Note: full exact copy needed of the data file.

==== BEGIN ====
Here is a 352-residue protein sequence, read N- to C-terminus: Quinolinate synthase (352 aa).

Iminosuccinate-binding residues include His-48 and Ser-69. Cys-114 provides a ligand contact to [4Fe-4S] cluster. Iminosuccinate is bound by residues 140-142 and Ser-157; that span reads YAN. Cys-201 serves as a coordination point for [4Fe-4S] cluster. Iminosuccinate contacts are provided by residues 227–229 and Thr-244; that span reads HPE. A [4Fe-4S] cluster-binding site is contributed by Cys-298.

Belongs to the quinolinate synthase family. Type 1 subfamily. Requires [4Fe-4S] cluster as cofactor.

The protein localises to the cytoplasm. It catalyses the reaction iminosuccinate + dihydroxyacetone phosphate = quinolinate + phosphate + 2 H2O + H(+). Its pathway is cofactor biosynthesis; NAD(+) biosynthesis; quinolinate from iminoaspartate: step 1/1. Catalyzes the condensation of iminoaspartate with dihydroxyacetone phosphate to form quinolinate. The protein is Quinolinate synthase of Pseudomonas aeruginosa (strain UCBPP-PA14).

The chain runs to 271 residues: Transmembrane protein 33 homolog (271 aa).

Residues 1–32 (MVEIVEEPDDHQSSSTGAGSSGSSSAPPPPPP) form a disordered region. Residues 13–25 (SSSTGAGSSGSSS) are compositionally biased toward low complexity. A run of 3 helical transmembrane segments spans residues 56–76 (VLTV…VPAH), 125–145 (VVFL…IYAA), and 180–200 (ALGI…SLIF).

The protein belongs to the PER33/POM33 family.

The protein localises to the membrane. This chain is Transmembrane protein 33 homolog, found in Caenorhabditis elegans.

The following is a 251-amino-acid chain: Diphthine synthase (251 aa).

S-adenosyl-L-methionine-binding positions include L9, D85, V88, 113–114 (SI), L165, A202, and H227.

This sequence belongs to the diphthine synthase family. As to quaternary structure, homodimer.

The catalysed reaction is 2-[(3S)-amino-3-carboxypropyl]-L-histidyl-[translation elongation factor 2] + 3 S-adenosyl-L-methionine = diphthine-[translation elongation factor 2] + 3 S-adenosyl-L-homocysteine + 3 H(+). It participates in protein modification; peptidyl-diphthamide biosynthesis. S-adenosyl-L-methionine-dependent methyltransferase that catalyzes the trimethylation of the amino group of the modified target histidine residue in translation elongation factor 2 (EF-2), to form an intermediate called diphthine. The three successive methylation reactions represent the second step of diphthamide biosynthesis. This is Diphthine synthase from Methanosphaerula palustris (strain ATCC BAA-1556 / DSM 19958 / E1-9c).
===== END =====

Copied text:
Here is a 352-residue protein sequence, read N- to C-terminus: Quinolinate synthase (352 aa).

Iminosuccinate-binding residues include His-48 and Ser-69. Cys-114 provides a ligand contact to [4Fe-4S] cluster. Iminosuccinate is bound by residues 140-142 and Ser-157; that span reads YAN. Cys-201 serves as a coordination point for [4Fe-4S] cluster. Iminosuccinate contacts are provided by residues 227–229 and Thr-244; that span reads HPE. A [4Fe-4S] cluster-binding site is contributed by Cys-298.

Belongs to the quinolinate synthase family. Type 1 subfamily. Requires [4Fe-4S] cluster as cofactor.

The protein localises to the cytoplasm. It catalyses the reaction iminosuccinate + dihydroxyacetone phosphate = quinolinate + phosphate + 2 H2O + H(+). Its pathway is cofactor biosynthesis; NAD(+) biosynthesis; quinolinate from iminoaspartate: step 1/1. Catalyzes the condensation of iminoaspartate with dihydroxyacetone phosphate to form quinolinate. The protein is Quinolinate synthase of Pseudomonas aeruginosa (strain UCBPP-PA14).

The chain runs to 271 residues: Transmembrane protein 33 homolog (271 aa).

Residues 1–32 (MVEIVEEPDDHQSSSTGAGSSGSSSAPPPPPP) form a disordered region. Residues 13–25 (SSSTGAGSSGSSS) are compositionally biased toward low complexity. A run of 3 helical transmembrane segments spans residues 56–76 (VLTV…VPAH), 125–145 (VVFL…IYAA), and 180–200 (ALGI…SLIF).

The protein belongs to the PER33/POM33 family.

The protein localises to the membrane. This chain is Transmembrane protein 33 homolog, found in Caenorhabditis elegans.

The following is a 251-amino-acid chain: Diphthine synthase (251 aa).

S-adenosyl-L-methionine-binding positions include L9, D85, V88, 113–114 (SI), L165, A202, and H227.

This sequence belongs to the diphthine synthase family. As to quaternary structure, homodimer.

The catalysed reaction is 2-[(3S)-amino-3-carboxypropyl]-L-histidyl-[translation elongation factor 2] + 3 S-adenosyl-L-methionine = diphthine-[translation elongation factor 2] + 3 S-adenosyl-L-homocysteine + 3 H(+). It participates in protein modification; peptidyl-diphthamide biosynthesis. S-adenosyl-L-methionine-dependent methyltransferase that catalyzes the trimethylation of the amino group of the modified target histidine residue in translation elongation factor 2 (EF-2), to form an intermediate called diphthine. The three successive methylation reactions represent the second step of diphthamide biosynthesis. This is Diphthine synthase from Methanosphaerula palustris (strain ATCC BAA-1556 / DSM 19958 / E1-9c).